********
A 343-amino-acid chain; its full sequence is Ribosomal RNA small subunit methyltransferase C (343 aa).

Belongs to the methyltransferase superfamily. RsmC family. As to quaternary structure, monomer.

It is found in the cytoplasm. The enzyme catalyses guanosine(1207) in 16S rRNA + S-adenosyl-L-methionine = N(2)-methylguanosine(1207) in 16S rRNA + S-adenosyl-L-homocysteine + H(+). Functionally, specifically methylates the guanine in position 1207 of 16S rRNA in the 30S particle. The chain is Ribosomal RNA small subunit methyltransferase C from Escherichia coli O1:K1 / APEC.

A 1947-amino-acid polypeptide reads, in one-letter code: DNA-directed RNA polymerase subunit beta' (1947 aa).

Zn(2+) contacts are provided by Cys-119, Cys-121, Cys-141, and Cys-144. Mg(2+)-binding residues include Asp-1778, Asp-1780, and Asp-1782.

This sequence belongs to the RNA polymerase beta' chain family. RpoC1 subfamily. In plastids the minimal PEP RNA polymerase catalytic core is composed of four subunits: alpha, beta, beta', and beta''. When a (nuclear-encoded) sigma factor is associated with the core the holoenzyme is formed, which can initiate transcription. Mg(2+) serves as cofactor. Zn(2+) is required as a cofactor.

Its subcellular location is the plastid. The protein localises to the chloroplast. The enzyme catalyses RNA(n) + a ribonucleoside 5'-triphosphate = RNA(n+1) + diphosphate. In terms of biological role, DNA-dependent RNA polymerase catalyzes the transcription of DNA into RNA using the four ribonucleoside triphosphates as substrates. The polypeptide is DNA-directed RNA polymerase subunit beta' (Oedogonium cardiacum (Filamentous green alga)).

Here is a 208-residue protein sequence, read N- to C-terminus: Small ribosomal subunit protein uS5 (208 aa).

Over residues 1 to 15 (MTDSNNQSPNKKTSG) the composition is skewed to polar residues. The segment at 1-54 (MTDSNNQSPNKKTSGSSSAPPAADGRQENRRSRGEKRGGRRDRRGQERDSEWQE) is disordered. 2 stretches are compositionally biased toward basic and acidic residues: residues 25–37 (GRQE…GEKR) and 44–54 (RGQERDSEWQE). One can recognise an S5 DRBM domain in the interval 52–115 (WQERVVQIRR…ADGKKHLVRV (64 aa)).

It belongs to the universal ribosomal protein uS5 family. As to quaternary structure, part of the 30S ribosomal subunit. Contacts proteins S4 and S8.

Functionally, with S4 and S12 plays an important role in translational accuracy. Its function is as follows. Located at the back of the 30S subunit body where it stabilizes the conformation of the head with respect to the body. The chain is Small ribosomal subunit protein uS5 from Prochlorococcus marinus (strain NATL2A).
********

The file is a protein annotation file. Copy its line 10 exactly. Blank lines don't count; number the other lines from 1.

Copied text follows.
It belongs to the universal ribosomal protein uS5 family. As to quaternary structure, part of the 30S ribosomal subunit. Contacts proteins S4 and S8.